The process of creating a new product can be a long one, as going to market with an item that’s not 100 per cent ready could result in failure and a significant loss of money for your company.
Product development strategies will vary, depending on your business sector, the type of product you are creating and the many different legal restrictions that your particular goods may be subject to. In most projects, however, the process will involve:
- Recognising a market need
- Envisioning a product that meets the need
- Carrying out extensive research and development
- Considering quality and cost
- Product design – building a prototype
- Product testing
- Process design
- Marketing, sales and distribution
At the core of every successful product development project is the need to get the new product right the first time around. Mistakes could be costly and rarely are there second chances if the first version fails to live up to expectations.
It is, therefore, essential to have your lines of communication wide open throughout the product development process, ensuring that all parties involved – designers, PR companies, research teams, manufacturers and the like – are all aware of what’s going on and able to provide advice whenever it’s needed.
So how do you maintain strong communication throughout a product development project, especially when stakeholders may be located in different offices around the city or on the other side of the globe? Read on for our top tips:
Create detailed and specific briefs
From the very beginning of a product development project, laying out clear objectives and plans can be incredibly beneficial to everyone involved.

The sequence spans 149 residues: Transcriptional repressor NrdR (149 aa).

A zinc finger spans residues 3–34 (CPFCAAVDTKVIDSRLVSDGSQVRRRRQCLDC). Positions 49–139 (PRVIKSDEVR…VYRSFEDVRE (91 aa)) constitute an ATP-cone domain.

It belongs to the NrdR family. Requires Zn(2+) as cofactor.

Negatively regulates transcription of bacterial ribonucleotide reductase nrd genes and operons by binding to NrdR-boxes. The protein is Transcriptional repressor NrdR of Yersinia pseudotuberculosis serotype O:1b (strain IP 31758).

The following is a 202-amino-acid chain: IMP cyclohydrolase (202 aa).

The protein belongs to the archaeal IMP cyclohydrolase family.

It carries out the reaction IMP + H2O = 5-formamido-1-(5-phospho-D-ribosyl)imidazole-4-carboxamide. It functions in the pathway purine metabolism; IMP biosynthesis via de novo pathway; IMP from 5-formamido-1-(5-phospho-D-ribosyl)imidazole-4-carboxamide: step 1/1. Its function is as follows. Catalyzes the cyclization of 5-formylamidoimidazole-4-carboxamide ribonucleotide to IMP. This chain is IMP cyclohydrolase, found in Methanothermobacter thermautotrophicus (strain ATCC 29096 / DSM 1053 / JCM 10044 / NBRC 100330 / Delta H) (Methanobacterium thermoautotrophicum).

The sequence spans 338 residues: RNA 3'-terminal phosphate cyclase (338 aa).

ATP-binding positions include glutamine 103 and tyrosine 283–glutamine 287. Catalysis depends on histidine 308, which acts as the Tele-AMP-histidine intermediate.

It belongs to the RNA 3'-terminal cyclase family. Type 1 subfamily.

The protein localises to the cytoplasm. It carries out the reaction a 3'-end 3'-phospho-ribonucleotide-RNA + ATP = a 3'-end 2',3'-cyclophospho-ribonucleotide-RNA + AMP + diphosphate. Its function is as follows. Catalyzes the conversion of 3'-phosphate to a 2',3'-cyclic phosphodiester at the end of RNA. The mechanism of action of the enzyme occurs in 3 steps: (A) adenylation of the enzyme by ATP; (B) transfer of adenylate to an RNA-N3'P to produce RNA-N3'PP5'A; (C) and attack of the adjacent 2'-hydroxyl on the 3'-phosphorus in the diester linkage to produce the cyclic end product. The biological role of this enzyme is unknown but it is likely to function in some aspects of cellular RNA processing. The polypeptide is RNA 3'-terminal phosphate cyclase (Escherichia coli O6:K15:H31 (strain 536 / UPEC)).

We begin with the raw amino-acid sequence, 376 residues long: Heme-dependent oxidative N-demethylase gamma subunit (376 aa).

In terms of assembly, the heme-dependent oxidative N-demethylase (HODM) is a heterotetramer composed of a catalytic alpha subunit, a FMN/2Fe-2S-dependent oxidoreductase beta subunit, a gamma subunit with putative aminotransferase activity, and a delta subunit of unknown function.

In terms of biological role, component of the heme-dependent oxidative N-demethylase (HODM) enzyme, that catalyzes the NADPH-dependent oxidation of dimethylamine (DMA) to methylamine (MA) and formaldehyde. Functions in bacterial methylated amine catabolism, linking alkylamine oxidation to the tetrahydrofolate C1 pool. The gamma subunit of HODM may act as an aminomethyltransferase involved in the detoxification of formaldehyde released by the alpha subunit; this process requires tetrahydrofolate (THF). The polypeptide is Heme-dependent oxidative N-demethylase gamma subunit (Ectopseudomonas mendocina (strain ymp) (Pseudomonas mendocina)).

This is certainly true when it comes to the more abstract parts of the project. One common pitfall is for creatives – such as product designers, graphic designers and marketing professionals – the have vague guidelines without enough information.
While these experts will appreciate a bit of freedom when it comes to creative decisions, if you have an idea in mind it’s essential to communicate this with them. Otherwise, you may end up with a result that’s entirely on brief, but completely different from what you were expecting – and this could lead to delays or extra expense.
Plan regular meetings
Depending on the scope of the development and where you are in the project timeline, meetings may need to be held on a daily, weekly, biweekly or monthly basis.
While face-to-face meetings can be useful, they aren’t always a viable option, with team members working from various locations. In these situations, using technology to bring people together can be a great solution. For example, you could make use of reliable conference call services available from companies like Buzz Conferencing.
Use various communication tools
Email is a favourite option for keeping in touch due to its simplicity and ease of access. It’s not, however, always the best option as typing out long explanations can sometimes lead to confusion and it’s easy to forget about an email you don’t want to deal with – only to find it weeks later at the bottom of your inbox.
Before you fire one off, ask yourself it’s really the best option. If it’s something that’s routine or not time sensitive, then email might be a good choice – plus, they have the added benefit of including attachments or links as necessary.
But, for a quick answer or a very short conversation, an instant message might be the better option.
Meanwhile, more complicated conversations are probably best held over the phone, or as part of a conference call with multiple people taking part. By using the right communication tool, you’ll be able to ensure that your message gets across quickly, accurately and with little fuss.